Following many libellous exchanges, the Safavids and Ottomans signed their first political treaty in Amasya, on 21 May 1555. The treaty marked the first time the Ottomans recognised the Safavids as a legitimate entity. Significantly, this is the year that the Treaty of Augsburg was signed officially establishing the legal basis for the existence of Protestant and Catholic sovereigns in the Holy Roman Empire. Similarly, with the Amasya Treaty, Safavid Iran and the Ottoman Empire acknowledged each other’s respective domains. However, neither the treaty of Amasya nor that of Augsburg put an end to the religio-political confrontations they sought to ameliorate. In both cases, confrontations, sometimes bloodier than ever, continued.
After 30 years of war (1618–48), in which religion played a primary role, the European states established what has been called the Westphalian state system of 1648. A decade earlier, following more than 10 years of confrontation, the Ottomans and Safavids signed the Treaty of Zohab in 1639. Very much like the Westphalian system this treaty emphasised the principle of non-interference in each other’s affairs and territorial sovereignty. Indeed, the peace this treaty brought lasted for some seven decades.
However, when the Afghan occupation of Iran and the end of Safavid rule overturned the West Asian order suddenly, Istanbul did not hesitate to disregard the previous treaties. The 1639 frontiers were abruptly obliterated, resulting in years of renewed upheaval. Before the Ottoman forces marched towards Iran, Sultan Ahmed III (r. 1703–1730), like his predecessors, obtained fatwas legalising the killing of the Shi’a men who refused to become Muslims and declaring war against the apostate Safavids superior to jihad against infidels. With such fatwas that basically quoted a long tradition of fatwas, or the fatwa repertoire, the secularisation of the relationship that previous treaties brought about took a major blow.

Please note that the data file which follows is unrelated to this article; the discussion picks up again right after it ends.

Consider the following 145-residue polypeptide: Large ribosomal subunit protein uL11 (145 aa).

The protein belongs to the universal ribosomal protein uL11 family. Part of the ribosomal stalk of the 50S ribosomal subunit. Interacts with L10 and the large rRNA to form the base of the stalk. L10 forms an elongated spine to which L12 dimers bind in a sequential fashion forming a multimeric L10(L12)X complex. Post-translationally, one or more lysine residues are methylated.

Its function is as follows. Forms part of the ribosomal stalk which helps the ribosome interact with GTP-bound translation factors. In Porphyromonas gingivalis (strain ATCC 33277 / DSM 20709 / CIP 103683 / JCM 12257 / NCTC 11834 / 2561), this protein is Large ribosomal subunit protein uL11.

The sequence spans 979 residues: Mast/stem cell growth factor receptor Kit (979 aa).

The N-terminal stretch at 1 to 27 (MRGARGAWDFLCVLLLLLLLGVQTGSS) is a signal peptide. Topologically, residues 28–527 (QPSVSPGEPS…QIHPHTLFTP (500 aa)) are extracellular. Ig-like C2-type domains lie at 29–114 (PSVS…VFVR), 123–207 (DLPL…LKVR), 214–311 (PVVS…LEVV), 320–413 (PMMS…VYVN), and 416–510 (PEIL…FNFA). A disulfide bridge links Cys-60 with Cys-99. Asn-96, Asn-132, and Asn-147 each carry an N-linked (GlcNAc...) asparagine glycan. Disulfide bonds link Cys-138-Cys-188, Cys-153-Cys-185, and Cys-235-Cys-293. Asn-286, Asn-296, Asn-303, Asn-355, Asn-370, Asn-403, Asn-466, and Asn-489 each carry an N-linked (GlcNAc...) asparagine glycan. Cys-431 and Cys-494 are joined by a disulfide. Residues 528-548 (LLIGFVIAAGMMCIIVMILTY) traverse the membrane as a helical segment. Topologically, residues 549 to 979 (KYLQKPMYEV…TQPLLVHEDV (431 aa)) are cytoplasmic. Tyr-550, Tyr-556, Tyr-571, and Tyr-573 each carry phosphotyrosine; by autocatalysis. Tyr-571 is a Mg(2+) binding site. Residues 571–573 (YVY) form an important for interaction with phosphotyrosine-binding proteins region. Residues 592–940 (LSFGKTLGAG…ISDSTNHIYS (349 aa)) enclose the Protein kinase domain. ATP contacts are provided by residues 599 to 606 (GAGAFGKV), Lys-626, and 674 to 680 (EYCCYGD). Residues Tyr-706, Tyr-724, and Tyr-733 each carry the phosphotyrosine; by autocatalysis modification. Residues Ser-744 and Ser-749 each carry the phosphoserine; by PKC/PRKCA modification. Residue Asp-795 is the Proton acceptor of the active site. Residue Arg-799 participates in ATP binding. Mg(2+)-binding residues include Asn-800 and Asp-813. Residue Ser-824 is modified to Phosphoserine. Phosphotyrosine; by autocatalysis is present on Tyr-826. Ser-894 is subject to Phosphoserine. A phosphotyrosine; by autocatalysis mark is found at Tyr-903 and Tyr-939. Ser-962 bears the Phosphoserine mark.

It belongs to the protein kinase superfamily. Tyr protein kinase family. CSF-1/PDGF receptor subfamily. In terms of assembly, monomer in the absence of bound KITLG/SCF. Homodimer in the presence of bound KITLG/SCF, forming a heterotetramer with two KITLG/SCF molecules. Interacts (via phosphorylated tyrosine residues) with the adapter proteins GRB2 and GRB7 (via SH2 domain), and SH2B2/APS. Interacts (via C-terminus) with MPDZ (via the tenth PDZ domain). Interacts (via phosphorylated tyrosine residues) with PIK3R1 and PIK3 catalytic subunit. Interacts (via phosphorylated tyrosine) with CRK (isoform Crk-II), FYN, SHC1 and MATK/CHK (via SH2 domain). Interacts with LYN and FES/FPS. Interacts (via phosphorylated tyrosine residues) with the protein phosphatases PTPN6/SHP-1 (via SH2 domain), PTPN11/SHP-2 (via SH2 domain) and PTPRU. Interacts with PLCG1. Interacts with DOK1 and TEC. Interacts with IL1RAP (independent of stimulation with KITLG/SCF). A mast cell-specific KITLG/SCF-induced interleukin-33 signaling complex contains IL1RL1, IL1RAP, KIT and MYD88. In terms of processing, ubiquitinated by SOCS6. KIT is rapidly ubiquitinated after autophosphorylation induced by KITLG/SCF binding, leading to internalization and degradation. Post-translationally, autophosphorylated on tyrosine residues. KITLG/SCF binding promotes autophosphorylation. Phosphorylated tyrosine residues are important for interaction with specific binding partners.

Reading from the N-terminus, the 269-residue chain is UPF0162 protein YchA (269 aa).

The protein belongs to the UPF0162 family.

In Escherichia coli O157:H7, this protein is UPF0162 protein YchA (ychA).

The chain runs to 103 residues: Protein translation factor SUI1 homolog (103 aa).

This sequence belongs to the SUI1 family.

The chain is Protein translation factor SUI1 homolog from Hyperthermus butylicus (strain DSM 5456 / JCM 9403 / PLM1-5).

Yet, to the detriment of the Ottomans, the Iranians soon recovered from the Safavid disintegration. Under the enigmatic Nadir Shah Afshar, they were able to push the Ottomans back and forced them to accept Iranian territorial sovereignty based on the treaties of 1555 and 1639. The Treaty of Kurdan in 1746 defined a new basis for relations between Iran and the Ottomans. That basis was a secular, state-to-state co-existence based on territorial sovereignty.
With the rise of a new dynasty, the Qajar, at the turn of the 18th century, and its attempts to establish hegemony over most Safavid-controlled lands, a new era of Ottoman–Iranian antagonism began, in which borderlands emerged as the most contentious matter. In the early 1820s, taking advantage of the Greek War of Independence against the Ottomans, two ambitious Qajar princes tried, unsuccessfully, to expand Iranian frontiers at the expense of the Ottomans.
Following this period of less-known contention in the 1820s, similar to the Concert of Europe, the Ottomans and Iranians established a process that started less than a decade after the Congress of Vienna. The parties signed what could be called the First Treaty of Erzurum in 1823. Concluded after two years of confrontations, the treaty marked a turning point in Ottoman–Iranian relations: it sidestepped Shi’a–Sunni points of contention and instead highlighted Islamic brotherhood. Emphasis was placed not on their religio-sectarian frontier but on their geographical limits.